Earlier this year, The Ultimate Fighter Brazil 2 promised an excellent season featuring a stellar array of welterweight talent and, on its finale event, an equally promising heavyweight bout between Brazilian submission aces Fabricio Werdum and Antonio Rodrigo Nogueira. However, when it came time for the second season to air, the season saw a large decrease in viewership. In contrast to TUF Brazil 2’s ratings, its finale show, better known as UFC on Fuel TV 10, scored the second-best ratings of anything aired on Fuel TV.

Still, while few can really balk at a season that did around a million viewers weekly in Brazil, and although the UFC denied reports of the series’ cancellation, the news of the rapid ratings decrease opened the doors for questions about whether the UFC’s international expansion efforts were not going as planned.

Few will ever complain about anything the UFC does in Brazil, but if people either tune out or simply don’t watch these efforts, it suggests that some sort of change must happen. What specific change would a fan or expert suggest, though?

For starters, if the UFC wants to give a larger U.S.-based push to its TUF efforts abroad, it could consider concentrating its efforts on providing these seasons with a more prominent outlet for U.S. broadcast. The promotion does its share of of well-composed commercial advertisements, social media mentions, press conferences, teleconferences and so on for the series, but outside of a few diehard fans, hardly a soul actually watches these shows and the American MMA media rarely bothers to provide show recaps or fight results in the same manner as it does for the U.S. editions of the series. In other words, the promotion needs to make its international offerings more accessible to its fan base in the United States.

Could the promotion at least hype it to the point where U.S. audiences and U.S.-based MMA media outlets care more about it? Absolutely. The promotion knows how to compose the type of advertisements that would spark a casual viewer’s curiosity about the UFC, but it still needs a channel on which to air it, if it chooses to air it simultaneously. With FX no longer carrying sports-related content and Speed set for a rebranding as Fox Sports 1, would the UFC turn to its new home for an outlet?

No, the promotion would not turn to Fox Sports 1, but it could turn to Fox Sports 2 for an outlet to air these international TUF seasons. Fox Sports 2, the rebranded Fuel TV, will serve as an extension of Fox Sports 1, airing its share of live fights and event coverage while also providing original programming for its audience. It would benefit U.S. audiences to see episodes of TUF Brazil and TUF Smashes join whichever programs the UFC already plans to include as part of its contributions to the rebranded station.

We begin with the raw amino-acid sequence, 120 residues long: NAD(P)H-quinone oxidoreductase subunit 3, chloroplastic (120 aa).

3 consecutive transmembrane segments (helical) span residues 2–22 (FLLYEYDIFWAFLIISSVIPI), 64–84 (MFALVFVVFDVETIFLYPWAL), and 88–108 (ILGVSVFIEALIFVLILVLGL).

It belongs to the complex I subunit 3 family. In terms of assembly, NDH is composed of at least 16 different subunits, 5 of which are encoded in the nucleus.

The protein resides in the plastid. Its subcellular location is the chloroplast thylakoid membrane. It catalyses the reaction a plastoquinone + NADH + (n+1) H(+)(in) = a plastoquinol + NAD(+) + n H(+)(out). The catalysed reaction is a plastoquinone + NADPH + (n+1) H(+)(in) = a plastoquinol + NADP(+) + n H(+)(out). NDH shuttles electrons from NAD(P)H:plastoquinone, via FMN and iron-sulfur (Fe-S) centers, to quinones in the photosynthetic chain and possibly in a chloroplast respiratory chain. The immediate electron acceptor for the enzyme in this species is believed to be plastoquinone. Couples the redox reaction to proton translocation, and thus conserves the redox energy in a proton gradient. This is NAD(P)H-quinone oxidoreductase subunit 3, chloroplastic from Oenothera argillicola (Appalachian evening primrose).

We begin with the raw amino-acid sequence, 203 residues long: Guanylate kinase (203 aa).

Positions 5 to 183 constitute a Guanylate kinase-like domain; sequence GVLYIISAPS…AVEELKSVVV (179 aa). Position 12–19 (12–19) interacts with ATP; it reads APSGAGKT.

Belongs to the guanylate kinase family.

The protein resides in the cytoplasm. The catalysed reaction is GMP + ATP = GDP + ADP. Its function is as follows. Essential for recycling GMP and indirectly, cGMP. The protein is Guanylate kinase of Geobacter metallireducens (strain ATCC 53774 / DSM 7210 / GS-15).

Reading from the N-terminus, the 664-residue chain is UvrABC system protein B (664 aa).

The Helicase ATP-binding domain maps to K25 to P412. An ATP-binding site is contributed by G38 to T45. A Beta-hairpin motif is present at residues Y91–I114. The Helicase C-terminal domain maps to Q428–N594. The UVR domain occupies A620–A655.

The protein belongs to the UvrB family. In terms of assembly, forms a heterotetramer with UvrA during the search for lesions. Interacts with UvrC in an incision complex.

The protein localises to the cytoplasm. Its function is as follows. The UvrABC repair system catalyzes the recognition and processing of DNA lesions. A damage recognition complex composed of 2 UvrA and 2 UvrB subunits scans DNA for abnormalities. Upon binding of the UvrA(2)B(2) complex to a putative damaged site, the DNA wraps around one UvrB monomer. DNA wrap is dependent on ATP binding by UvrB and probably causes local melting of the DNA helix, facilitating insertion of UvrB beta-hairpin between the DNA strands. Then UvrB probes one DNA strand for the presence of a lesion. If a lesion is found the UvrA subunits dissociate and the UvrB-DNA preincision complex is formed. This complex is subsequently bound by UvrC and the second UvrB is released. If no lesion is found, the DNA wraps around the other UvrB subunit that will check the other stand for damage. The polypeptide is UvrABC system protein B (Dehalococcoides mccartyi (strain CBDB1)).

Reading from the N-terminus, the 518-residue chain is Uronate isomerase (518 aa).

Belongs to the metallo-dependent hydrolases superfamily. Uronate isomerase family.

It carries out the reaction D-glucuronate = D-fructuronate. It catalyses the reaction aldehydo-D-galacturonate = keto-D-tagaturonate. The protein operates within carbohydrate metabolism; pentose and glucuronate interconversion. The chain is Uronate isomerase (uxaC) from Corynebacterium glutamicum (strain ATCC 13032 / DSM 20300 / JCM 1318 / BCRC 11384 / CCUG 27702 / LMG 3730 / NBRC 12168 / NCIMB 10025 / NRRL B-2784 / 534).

Choosing the new Fox Sports 2 as an outlet would make the likes TUF Brazil and TUF Smashes more important in the eyes of American viewers and MMA media. Fans of the sports world know how far Fox programming reaches, with millions of viewers enjoying their programming on a daily basis. Both of the new Fox Sports networks aim to reach 90 million homes, which means that if Fox Sports 2 needs something to fill out its primetime schedule, a live season of TUF Brazil or “The Smashes” easily gives hardcore fans a reason to tune in to the network, and with the way Fox programming gets advertised on “Big Fox,” casual fans would find themselves lending their curiosity and attention to the international sensation.

Also, remember that the finals of TUF Brazil 2 went down at UFC on Fuel TV 10, but certainly it did not prove as big a deal as some might make it, right? After all, the TUF Smashes “finale” took place at UFC on FX 6 in Australia, and, like UFC on Fuel TV 10, it saw a headliner featuring TUF coaches, in this case George Sotiropoulos and Ross Pearson. Neither event was renamed as “The Ultimate Fighter Finale” or anything similar, but while the only representatives of TUF Brazil 2 fought in the event’s co-headliner, it still left fans outside of Brazil to ask exactly how these guys wound up on the bill as a co-headliner.

In essence, it once did not seem like a big deal that the finale of a season of TUF took place on a card not advertised as a “TUF Finale.” Now, in an age where fans notice the sport’s efforts to break into the mainstream, fans not only want fights that make sense, but they also want to know about fighters before they get their moment to shine on the big stage of the UFC. This holds true in a sense with the upcoming “Smashes” season with Patrick Cote and Kyle Noke, which promises to deliver a handful of new names that potentially stand to become household names as they develop their skills in the UFC. Again, though, if no one knows that the season exists, who will know or care about the fighters?

Hardcore fans might catch on to the season, but the UFC thrives on the support of the fans who don’t know much, if anything, about the fighters that hardcore fans hype to otherworldly realms. Therefore, something must change. Fox possesses the power to help the UFC accomplish the goal of reaching out to first-time viewers of MMA, and if the UFC wishes to keep TUF around for the foreseeable future, it would benefit greatly from considering Fox Sports 2 as an outlet to air the international version of the series.

Photo: TUF Winner Cezar Ferreira (L) locks up a guillotine (Esther Lin/MMA Fighting)